How Much Electricity Does a Dishwasher Use?

If you’re looking for ways to reduce your household energy use, your attention will eventually turn to major kitchen appliances like your dishwasher. Many modern dishwashers feature intricate settings for different types of dishes and wash cycles, and these can make a big impact on the overall energy footprint of the appliance. But if you shop for new dishwashers carefully and use their settings wisely, you can minimize the energy costs of getting your dishes clean.

Dishwasher Wattage: Does a Dishwasher Use A Lot of Electricity?

As with most appliances, the electricity needs of dishwashers vary quite a bit based on their size, power and features. Compact, portable dishwashers may require only a few hundred watts, while the most powerful models can draw 2,500 watts or more. But dishwasher wattage is only one piece of the energy puzzle.

Dishwashers draw hot water from your water heater, and getting this second appliance involved can more than double the overall energy consumption of running a load of dishes. If you have an inefficient water heater, even an ENERGY STAR-certified dishwasher can cost you a lot of money on your energy bills.

Including a water heater in the equation makes the actual electricity use of a dishwasher harder to calculate, but it gets even more complicated than that. Some models allow you to set the length of the cycle, with longer cycles consuming more electricity. Dishwashers often have settings like “sanitize,” which uses extra hot water, and “delicate,” which uses lower water temperature. There may also be multiple drying settings, including air dry, fan dry and heat dry. 

So, does a dishwasher use a lot of electricity? It depends on the dishwasher, it depends on the hot water heater, and it depends on the settings. Like we said – it’s complicated.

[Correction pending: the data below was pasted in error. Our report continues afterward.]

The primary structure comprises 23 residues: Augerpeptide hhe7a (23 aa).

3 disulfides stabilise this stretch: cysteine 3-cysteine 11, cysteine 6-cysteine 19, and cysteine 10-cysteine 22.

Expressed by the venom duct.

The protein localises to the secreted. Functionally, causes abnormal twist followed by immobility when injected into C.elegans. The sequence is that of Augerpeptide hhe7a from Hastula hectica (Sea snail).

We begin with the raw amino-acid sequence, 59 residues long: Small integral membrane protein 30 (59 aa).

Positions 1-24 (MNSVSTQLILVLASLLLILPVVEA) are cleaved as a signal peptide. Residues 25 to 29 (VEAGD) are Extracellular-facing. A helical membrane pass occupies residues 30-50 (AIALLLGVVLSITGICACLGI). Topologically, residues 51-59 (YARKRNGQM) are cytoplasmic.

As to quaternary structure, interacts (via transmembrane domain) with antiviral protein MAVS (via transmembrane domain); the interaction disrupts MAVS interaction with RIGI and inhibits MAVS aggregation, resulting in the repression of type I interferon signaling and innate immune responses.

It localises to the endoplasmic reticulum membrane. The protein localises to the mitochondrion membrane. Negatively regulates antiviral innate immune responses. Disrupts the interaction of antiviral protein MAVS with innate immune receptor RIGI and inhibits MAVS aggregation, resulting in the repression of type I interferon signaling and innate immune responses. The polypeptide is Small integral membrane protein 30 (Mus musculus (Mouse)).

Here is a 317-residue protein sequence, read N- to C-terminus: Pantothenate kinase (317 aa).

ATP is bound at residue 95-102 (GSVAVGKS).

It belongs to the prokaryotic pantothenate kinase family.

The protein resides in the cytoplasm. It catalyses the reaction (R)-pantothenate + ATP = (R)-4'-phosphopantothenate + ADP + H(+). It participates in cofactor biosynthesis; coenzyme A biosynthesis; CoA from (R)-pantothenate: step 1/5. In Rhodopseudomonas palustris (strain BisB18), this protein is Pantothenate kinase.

Check the EnergyGuide Label

While it can be tricky to figure out exactly how much electricity goes into washing your dishes, there is a cheat sheet that makes it easy to compare the efficiency of dishwashers. The federally required EnergyGuide label is available for all new dishwashers, and it can give you a basic idea of each model’s operating cost.

The EnergyGuide label is black and yellow and will state the estimated annual electricity use and estimated annual operating costs for use with both an electric water heater and natural gas water heater. This data is based on four loads of dishes per week and the national average rates for electricity and natural gas, so you can estimate whether your energy costs will be different based on your own dishwasher use and local energy rates.

Keep an eye out for the EnergyGuide label when shopping for a new dishwasher. If you’re shopping online and don’t see the EnergyGuide label at the point of purchase, try searching for the model number on the manufacturer’s website. 

Another thing to look for when shopping for dishwashers is the ENERGY STAR logo. You’ll see this logo on dishwashers that meet the highest energy efficiency standards – less than 270 kilowatt-hours per year for standard dishwashers, and less than 3.5 gallons of water per cycle. 

Energy-Efficient Dishwasher Tips

Buying an energy-efficient dishwasher is half the battle. The other half is keeping your actual energy consumption as low as possible by managing your dishwasher settings and keeping your appliances in good working order.

  • Take care of your water heater. Standard tank water heaters should be replaced about every eight to 12 years, and tankless water heaters should be replaced after around 15 to 20 years. Water heaters should be inspected, flushed and maintained annually, and should be wrapped in an insulating jacket if installed in an unheated space.